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Infectious Disease: The Beginning Of The End

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Forbes / Leadership
OCT 12, 2015 @ 09:00 AM

Infectious Disease: The Beginning Of The End

You vomit. You sweat. You get a rash. Your body hurts all over. You may even die. Not fun.

Every year, 2.5 billion people are at risk of catching Dengue fever. And there is almost nothing you can do about it. I was told that there is no current vaccine for Dengue fever. I was surprised this was true, but according to a bunch of sites on the internet, it is true. Also not good. So if there is no current vaccine, what is the solution?

Prevention. But how?

AIME (Artificial Intelligence in Medical Epidemiology) is a company out of Singularity University that developed an algorithm capable of predicting outbreaks of Dengue. I have written about Singularity University before, but basically it assembles the best and brightest minds from around the world to solve problems that affect one billion people. In fact, Singularity only works with people that focus on solutions that will help at least 1 billion people. I love Singularity University. I go any chance I get. AIME is a perfect example of the genius that comes from the program.

Meet the Founders of AIME ~


Chiung Ching Ho, Rainier Mallol, Dr. Dhesi Raja, Jamal Robinson and Choo-Yee Ting founded AIME. They come from the USA, Malaysia, China and the Dominican Republic. They created a company that can predict the outbreak of Dengue Fever with 87% accuracy. They created an algorithm that uses 11 different variables like weather data, construction data, dengue death data and other points to reach this level of accuracy. The algorithm then provides a circle that appears over a map. Imagine Google maps with a big circle over a specific part of the city that is currently experiencing an outbreak, or is likely to experience one in the near future. The circle is 400 meters in radius. Why 400 meters? Because when a dengue fever outbreak occurs, governments and public health officials must “clean” or create a 400 meter radius surrounding the infected area. Interestingly, according to the WHO’s flight range studies, most female mosquitoes that carry and transmit dengue fever don’t fly more than 400 meters. This means that people, rather than mosquitoes, rapidly move the virus within and between communities and places. AIME illustrates the likelihood, in percentages, of dengue outbreak in real time in a certain part of your city.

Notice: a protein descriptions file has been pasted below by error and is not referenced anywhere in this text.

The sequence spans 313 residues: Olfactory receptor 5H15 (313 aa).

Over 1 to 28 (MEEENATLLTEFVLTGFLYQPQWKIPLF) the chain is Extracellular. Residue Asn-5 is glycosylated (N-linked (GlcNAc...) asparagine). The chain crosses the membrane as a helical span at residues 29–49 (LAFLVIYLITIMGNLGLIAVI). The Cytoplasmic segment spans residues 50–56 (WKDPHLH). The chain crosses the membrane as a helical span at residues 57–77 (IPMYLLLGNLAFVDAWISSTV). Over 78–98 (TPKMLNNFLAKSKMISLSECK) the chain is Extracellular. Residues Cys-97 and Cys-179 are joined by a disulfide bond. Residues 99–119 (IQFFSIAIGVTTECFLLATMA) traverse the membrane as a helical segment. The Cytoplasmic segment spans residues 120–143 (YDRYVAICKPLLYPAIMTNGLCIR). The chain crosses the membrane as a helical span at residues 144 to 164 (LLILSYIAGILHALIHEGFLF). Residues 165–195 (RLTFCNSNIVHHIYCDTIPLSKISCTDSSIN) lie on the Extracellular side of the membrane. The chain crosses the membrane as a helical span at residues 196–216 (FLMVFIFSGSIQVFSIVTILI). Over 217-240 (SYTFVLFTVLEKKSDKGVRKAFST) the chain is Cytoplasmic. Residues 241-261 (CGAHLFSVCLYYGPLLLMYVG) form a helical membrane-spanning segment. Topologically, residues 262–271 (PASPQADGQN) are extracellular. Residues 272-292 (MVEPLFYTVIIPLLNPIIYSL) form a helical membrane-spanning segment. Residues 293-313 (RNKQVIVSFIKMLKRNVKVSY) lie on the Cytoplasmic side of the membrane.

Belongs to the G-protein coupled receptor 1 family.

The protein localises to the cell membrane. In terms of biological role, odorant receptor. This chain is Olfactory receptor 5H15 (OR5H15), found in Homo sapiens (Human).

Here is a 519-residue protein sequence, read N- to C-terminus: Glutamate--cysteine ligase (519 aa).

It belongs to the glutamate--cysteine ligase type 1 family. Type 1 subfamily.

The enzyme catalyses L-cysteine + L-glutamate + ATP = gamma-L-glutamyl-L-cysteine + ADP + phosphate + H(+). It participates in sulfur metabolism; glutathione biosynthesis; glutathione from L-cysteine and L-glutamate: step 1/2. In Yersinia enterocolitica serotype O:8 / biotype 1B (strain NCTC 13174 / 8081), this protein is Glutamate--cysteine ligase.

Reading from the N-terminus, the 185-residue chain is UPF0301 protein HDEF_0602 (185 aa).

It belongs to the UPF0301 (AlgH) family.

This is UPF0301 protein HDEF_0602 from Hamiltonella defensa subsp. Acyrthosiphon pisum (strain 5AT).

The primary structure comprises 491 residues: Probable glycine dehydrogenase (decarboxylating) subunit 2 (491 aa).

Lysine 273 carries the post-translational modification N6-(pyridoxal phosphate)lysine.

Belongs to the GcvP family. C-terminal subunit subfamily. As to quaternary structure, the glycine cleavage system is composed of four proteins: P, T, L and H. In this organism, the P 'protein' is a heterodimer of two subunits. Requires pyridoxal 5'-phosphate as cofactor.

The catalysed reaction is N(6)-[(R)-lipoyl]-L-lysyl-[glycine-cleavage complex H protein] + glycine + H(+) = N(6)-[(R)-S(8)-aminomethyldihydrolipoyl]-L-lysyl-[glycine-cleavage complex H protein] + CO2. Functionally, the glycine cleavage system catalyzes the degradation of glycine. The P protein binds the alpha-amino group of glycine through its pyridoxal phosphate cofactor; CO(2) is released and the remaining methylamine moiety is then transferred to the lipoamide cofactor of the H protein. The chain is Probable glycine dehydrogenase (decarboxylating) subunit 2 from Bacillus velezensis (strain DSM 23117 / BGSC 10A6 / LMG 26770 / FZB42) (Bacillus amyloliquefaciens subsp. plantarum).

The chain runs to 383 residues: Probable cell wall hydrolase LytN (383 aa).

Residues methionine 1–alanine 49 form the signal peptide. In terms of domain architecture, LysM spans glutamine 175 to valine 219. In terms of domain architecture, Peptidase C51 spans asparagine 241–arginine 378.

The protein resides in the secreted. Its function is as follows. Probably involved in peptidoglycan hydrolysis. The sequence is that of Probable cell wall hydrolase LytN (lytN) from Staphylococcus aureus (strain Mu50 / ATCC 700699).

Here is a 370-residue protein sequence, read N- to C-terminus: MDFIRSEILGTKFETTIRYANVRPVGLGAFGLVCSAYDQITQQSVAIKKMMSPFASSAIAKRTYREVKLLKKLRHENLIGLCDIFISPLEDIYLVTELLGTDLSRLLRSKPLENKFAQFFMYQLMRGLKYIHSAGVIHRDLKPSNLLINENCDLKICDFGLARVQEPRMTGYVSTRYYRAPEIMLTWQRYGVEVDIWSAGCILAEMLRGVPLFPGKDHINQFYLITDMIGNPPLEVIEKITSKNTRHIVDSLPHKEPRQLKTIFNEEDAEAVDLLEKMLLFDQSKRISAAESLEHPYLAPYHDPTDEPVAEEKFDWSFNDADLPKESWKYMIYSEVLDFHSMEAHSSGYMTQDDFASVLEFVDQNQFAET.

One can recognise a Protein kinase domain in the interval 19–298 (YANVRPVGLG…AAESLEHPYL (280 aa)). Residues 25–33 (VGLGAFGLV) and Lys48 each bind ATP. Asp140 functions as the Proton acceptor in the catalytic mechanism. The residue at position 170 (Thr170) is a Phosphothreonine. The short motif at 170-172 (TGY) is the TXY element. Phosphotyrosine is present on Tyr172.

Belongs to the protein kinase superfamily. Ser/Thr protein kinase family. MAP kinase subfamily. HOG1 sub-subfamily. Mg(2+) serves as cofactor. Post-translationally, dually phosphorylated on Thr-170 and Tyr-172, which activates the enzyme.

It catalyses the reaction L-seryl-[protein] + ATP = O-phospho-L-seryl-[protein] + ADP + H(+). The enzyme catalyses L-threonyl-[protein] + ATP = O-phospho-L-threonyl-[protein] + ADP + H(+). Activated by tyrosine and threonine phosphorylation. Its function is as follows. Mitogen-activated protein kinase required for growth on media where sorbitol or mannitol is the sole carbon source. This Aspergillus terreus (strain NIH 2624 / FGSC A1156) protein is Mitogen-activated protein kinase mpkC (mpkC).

So now, for the first time, public officials, health departments, and cities can know when and where there is going to be an outbreak. For the first time, they can be proactive instead of reactive. They can decide how to allocate resources, how to inform the people, how to be targeted about next steps. It’s amazing.

AIME is partnering with Brazilian FIX (Field Innovation Exchange) this year just in time for the Olympics. Once they have tested the algorithm on dengue fever prevention, they plan on tackling other infectious diseases like Malaria, Ebola, HIV and more. They are creating a business model to commercialize research that will precisely predict disease outbreak. Think about this. First, it is expensive to care for all of the patients that get sick because of Dengue. Second, countries are spending time and resources on mass campaigns about dengue prevention without knowing where the disease is most likely to affect its populations. These are two problems that AIME can address. It saves governments and organizations time, money and resources. Not to mention the fact that it saves lives. That’s big thinking at its greatest.

I wanted to know more, so I asked Jamal about the greatest lesson he learned at Singularity. He had a quick answer. He told me that when you want to change the world, write down the biggest thought you have ever had. Then 10X that thought.

He then told me a story.

‘Every day, the participants at Singularity University look at a sign that says, ‘How Do You Solve a Problem that Affects a Billion People?’ The first time you see the sign, you think it is impossible. The next day, you think it is almost impossible. But day after day, you look again and again. And at some point, you start to believe that maybe it is possible. Maybe you are ready to play a little bigger than you have before. Maybe you are ready to be around the people that also want to 10x their thinking and help a million people. Then one day, things start to shift. You see things that did not exist before. You see a ‘B’ instead of an ‘M’ and you say to yourself. Today is the day. Today I will help a billion people. Today, for the first time, I believe it is possible.’

Even if I have to dedicate the rest of my life to this goal, I know one thing.

I can start today.

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